California man declared guilty of killing family of 4 found in desert

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In this Jan. 7, 2019, file photo, murder defendant Charles Ray Merritt sits in San Bernardino County Court prior to opening statements in San Bernardino, California. (Will Lester/The Orange County Register via AP, Pool, File)
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In this Nov. 20, 2013, file photo, residents of Victorville, California, and surrounding communities place crosses near the graves where the McStay family was found in. (James Quigg/The Daily Press via AP, File)
Updated 11 June 2019

California man declared guilty of killing family of 4 found in desert

  • Prosecutors said the accused killed the family with a sledgehammer after being fired from his work
  • In 2013, the victims' bodies were found accidentally in shallow graves in the desert by an off-road motorcyclist

SAN BERNARDINO, California: A Southern California man was convicted Monday of bludgeoning a couple and their two little boys to death, then burying their bodies in a remote desert area where the crime remained hidden until an off-roader stumbled across skeletal remains.
After a trial that spanned more than four months and depended largely on circumstantial evidence, jurors in San Bernardino found 62-year-old Charles “Chase” Merritt guilty of the first-degree murders of business associate Joseph McStay, McStay’s wife, Summer, and the couple’s 3- and 4-year-old sons.
Merritt closed his eyes and looked down when the court clerk said the word “guilty” the first of four times. Sobs came from the packed courtroom. Someone called out, “Yes!“
Prosecutors said Merritt killed the family with a sledgehammer at a time when he owed McStay money and was being cut out of the victim’s business making and selling custom water fountains.
The jury also found the special circumstance of multiple murders.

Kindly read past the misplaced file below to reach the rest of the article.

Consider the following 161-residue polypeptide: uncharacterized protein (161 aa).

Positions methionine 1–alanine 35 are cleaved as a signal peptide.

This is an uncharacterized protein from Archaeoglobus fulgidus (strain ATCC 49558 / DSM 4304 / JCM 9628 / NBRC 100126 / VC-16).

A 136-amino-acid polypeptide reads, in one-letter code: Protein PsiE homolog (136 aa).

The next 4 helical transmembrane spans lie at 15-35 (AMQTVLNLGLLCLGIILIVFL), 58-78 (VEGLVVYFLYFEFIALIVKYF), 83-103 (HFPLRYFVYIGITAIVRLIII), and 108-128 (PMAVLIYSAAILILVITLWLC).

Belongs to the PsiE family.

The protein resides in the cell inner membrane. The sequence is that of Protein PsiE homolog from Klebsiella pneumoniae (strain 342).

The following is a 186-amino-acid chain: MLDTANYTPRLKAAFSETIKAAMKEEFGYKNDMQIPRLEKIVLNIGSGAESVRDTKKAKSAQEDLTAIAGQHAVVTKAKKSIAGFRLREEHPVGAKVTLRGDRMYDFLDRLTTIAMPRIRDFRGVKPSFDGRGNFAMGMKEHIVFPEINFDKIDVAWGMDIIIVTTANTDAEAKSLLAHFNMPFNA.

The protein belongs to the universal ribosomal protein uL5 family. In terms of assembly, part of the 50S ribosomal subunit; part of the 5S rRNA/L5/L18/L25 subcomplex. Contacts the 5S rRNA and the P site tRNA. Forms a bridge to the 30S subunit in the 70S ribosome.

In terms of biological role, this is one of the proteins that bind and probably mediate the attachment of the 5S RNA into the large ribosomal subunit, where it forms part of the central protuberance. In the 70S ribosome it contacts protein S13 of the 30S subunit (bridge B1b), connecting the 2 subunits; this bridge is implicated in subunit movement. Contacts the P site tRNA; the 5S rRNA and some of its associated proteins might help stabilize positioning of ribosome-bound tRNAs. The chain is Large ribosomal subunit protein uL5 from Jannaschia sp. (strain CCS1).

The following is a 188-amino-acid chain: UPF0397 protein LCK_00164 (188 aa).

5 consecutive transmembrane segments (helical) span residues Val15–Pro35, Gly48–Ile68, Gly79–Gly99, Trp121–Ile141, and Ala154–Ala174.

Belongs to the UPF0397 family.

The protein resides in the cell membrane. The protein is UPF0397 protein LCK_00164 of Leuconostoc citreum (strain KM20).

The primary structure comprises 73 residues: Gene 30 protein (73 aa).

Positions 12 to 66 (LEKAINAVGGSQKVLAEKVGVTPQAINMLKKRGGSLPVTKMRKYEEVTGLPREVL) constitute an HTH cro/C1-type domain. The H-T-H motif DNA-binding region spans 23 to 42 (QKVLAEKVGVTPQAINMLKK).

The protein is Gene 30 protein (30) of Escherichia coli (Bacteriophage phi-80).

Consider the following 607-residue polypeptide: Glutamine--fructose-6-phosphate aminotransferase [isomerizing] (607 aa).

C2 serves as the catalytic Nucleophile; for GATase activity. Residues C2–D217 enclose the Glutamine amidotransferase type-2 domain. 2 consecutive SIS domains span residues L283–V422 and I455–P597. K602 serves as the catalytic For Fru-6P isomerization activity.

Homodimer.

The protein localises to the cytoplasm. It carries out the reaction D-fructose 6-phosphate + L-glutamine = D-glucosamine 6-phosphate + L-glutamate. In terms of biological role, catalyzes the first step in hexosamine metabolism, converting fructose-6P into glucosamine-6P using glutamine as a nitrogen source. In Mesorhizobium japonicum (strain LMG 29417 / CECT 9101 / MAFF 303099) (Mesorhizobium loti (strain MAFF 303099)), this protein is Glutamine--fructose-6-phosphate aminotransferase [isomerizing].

The judge scheduled the penalty phase to begin Tuesday. Prosecutors have said they will seek the death penalty.
Prosecutors declined to comment after the verdict, and families on both sides left without speaking to reporters.
The McStay family vanished in 2010.
Authorities found bowls of uneaten popcorn at their San Diego County home, which had no signs of forced entry, and their car parked at a strip mall near the Mexico border.
For years, officials couldn’t determine what happened to the McStays. At one point, investigators said they believed the family had gone to Mexico voluntarily, though they couldn’t say why.
In 2013, their bodies were found in shallow graves in the desert after an off-road motorcyclist discovered skeletal remains in the area. Authorities also unearthed a rusty sledgehammer that they said was used to kill the family.
“It was blow, after blow, after blow to a child’s skull,” prosecutor Britt Imes said during closing arguments.
Merritt, who worked with McStay in his water features business, was arrested in 2014.
Authorities said they traced Merritt’s cellphone to the area of the desert gravesites in the days after the family disappeared and to a call seeking to close McStay’s online bookkeeping account.
Merritt referred to McStay in the past tense in an interview with investigators after the family vanished, and while the evidence linking him to the killings is largely circumstantial, it is “overwhelmingly convincing,” Imes said.
Merritt’s attorneys said the two men were best friends and investigators overlooked another possible suspect in the killings. Instead, they said, authorities zeroed in on an innocent man, but the evidence didn’t add up, noting there were no signs of an attack inside the family’s home.
“They tried his character and not the facts of this case,” defense attorney James McGee told jurors.
Many questions still remain about the family’s disappearance. Prosecutors acknowledge details of the killings aren’t entirely clear but say the evidence from the family’s car, cellphone towers and financial accounts link Merritt to the killings.